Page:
Religion & Beliefs

When Is A Mosque Just A Mosque?

I’ve been in Israel for a couple of weeks on a fellowship (more on that to come), and before coming back home to New York I decided to do a quick three day stopover in Istanbul. While friends in Tel … Read More

By / July 3, 2009

I’ve been in Israel for a couple of weeks on a fellowship (more on that to come), and before coming back home to New York I decided to do a quick three day stopover in Istanbul. While friends in Tel Aviv told me Istanbul was a great getaway for a long weekend and the airfare was pretty cheap, I still had some reservations about journeying to a Muslim country. Yes, I’m well aware that Turkey is a pretty secular country, but the reality of being a white Western woman traveling alone makes me a little bit more anxious about any destination. (Note: I am meeting up with a friend here, but I had the first 24 hours to myself. You can stop worrying, Mom.)

After a whole day in Istanbul, I can definitely say it’s a beautiful city with helpful people and good food. (You know how pretty much every culture has a food that is potatoes, cheese, and/or meat stuffed inside fried dough? The Turkish one is called a burekha, and it is rad.) I’m staying in a pretty touristy neighborhood, so there are always lots of people walking around on the street and I feel very safe coming and going on my own. I have definitely had to get stern with a couple of men who didn’t take the hint that their advances weren’t welcome, but this is far from the only country where that’s happened. This morning, I got up, caught a bus, and headed over to the Hagia Sophia and Blue Mosque, arguably Turkey’s two most famous sites.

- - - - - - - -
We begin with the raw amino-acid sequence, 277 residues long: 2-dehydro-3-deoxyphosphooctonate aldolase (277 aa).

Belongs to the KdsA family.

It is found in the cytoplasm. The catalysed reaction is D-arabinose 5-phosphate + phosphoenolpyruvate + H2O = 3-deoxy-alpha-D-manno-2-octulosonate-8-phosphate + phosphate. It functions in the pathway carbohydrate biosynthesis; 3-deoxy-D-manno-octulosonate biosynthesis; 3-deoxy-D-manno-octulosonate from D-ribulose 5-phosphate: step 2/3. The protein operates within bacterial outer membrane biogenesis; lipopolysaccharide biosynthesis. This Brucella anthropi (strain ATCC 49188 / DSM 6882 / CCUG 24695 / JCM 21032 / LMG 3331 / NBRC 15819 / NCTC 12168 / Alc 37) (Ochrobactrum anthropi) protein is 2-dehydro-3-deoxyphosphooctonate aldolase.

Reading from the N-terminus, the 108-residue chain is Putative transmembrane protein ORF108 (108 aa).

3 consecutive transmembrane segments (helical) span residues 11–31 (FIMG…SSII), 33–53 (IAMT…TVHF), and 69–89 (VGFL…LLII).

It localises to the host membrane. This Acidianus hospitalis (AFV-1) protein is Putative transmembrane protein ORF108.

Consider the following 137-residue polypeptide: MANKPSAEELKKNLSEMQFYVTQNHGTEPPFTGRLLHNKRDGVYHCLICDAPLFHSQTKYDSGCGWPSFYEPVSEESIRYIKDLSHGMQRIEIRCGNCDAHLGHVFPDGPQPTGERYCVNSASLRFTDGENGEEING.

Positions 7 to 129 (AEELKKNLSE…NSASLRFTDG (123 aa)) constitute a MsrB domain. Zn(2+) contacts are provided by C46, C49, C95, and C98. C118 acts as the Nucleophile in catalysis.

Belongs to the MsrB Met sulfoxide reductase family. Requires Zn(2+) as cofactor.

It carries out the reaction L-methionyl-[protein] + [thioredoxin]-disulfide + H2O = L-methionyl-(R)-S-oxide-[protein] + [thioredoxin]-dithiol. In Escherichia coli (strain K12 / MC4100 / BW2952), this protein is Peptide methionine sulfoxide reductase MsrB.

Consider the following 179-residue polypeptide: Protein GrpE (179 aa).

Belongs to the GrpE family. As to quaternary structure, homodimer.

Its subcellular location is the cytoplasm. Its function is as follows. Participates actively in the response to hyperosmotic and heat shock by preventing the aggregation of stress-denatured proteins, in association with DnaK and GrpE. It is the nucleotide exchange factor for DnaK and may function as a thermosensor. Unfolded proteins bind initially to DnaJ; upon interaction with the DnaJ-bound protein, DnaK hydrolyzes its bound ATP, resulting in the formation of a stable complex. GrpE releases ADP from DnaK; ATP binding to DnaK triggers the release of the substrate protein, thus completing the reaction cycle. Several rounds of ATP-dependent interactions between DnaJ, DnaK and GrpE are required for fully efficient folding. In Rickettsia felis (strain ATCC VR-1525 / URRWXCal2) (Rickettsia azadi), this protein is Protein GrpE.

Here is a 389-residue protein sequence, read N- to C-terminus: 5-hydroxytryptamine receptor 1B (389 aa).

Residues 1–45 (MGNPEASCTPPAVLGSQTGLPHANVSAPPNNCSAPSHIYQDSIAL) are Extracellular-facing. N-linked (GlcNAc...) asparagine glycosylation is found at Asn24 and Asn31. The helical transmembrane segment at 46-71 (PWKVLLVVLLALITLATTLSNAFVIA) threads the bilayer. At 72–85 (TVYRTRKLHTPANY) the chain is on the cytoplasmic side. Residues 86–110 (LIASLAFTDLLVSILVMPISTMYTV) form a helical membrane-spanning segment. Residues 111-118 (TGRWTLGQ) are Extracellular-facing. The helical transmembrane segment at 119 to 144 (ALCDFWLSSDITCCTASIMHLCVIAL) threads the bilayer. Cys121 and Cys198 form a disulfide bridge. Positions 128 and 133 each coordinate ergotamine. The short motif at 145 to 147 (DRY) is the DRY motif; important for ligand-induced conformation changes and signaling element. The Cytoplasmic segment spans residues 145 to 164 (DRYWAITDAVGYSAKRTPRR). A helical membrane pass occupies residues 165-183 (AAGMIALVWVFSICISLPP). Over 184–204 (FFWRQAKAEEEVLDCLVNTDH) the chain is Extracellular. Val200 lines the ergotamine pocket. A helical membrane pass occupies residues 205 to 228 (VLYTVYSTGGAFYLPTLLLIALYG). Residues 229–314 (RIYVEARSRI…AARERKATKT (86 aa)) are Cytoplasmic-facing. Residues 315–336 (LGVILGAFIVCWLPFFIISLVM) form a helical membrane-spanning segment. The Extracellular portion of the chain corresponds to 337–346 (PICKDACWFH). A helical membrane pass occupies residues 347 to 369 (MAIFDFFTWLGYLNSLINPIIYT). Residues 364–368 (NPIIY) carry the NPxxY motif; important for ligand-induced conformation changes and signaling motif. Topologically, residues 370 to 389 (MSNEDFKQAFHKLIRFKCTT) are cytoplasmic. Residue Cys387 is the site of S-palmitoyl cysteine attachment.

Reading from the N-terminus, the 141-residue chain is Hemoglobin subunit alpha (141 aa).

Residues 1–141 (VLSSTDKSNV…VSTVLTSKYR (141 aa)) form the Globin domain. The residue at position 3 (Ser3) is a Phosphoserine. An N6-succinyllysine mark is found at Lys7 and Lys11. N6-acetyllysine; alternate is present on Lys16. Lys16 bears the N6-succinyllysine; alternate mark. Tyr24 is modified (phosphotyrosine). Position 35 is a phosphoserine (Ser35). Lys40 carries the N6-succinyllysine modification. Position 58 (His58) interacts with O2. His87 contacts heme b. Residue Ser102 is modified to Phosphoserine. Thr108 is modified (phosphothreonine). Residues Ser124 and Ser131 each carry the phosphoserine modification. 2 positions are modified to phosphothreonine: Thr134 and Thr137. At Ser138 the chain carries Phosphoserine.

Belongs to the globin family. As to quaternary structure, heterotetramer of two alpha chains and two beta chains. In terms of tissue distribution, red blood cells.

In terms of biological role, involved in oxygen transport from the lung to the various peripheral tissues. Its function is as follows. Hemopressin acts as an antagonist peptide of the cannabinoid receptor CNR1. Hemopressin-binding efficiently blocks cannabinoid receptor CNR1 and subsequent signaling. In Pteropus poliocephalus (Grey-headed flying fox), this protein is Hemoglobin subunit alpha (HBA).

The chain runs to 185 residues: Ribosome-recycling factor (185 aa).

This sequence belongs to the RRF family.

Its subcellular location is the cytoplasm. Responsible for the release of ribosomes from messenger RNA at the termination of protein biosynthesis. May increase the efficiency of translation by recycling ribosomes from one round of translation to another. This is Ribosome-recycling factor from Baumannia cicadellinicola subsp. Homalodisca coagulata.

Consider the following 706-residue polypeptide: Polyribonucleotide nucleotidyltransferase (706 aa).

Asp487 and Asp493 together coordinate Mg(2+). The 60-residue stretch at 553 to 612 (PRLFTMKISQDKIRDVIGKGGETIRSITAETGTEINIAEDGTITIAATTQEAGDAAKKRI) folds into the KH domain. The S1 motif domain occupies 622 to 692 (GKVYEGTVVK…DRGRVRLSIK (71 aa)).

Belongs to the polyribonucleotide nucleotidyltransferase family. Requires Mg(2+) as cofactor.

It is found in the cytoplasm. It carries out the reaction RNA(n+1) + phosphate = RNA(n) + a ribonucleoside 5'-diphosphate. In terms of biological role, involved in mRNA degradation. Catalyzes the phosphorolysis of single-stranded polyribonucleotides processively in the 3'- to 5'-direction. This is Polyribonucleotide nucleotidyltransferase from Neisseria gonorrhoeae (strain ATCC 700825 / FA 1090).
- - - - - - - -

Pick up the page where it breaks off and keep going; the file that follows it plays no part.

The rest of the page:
So, if lots of the women dress in Western style and people speak English with you, what’s the problem with being an American here? The issue, of course, is that I’m not only an American – I’m also a Jew. And, as a Jew, is it right or proper for me to descend eagerly into a mosque, wearing a scarf on my head and snapping photos? As a person who writes often on the subject of religion, it seems logical that I’d want to visit important religious sites all over the world – after all, in Jerusalem I went not only to the Kotel but to the Church of the Holy Sepulchre and the Temple Mount. Is there anything odd about wanting to see in person the famous Hagia Sophia art and architecture that I studied in college? Shouldn’t I, as a person of the Book, believe in expanding my knowledge? And does wearing a scarf over my head mean I’m trying to look like a Muslim or that I’m just being respectful of local rules and customs?

At what point, I wondered to myself, does a mosque stop being an art museum or a tourist attraction and start becoming a place of Muslim worship?  As I walked out of the Blue Mosque, I noticed that the guards at the front were not allowing any more tourists to come in. By the time the midday call to prayer began, I was already in a tram, heading back across town.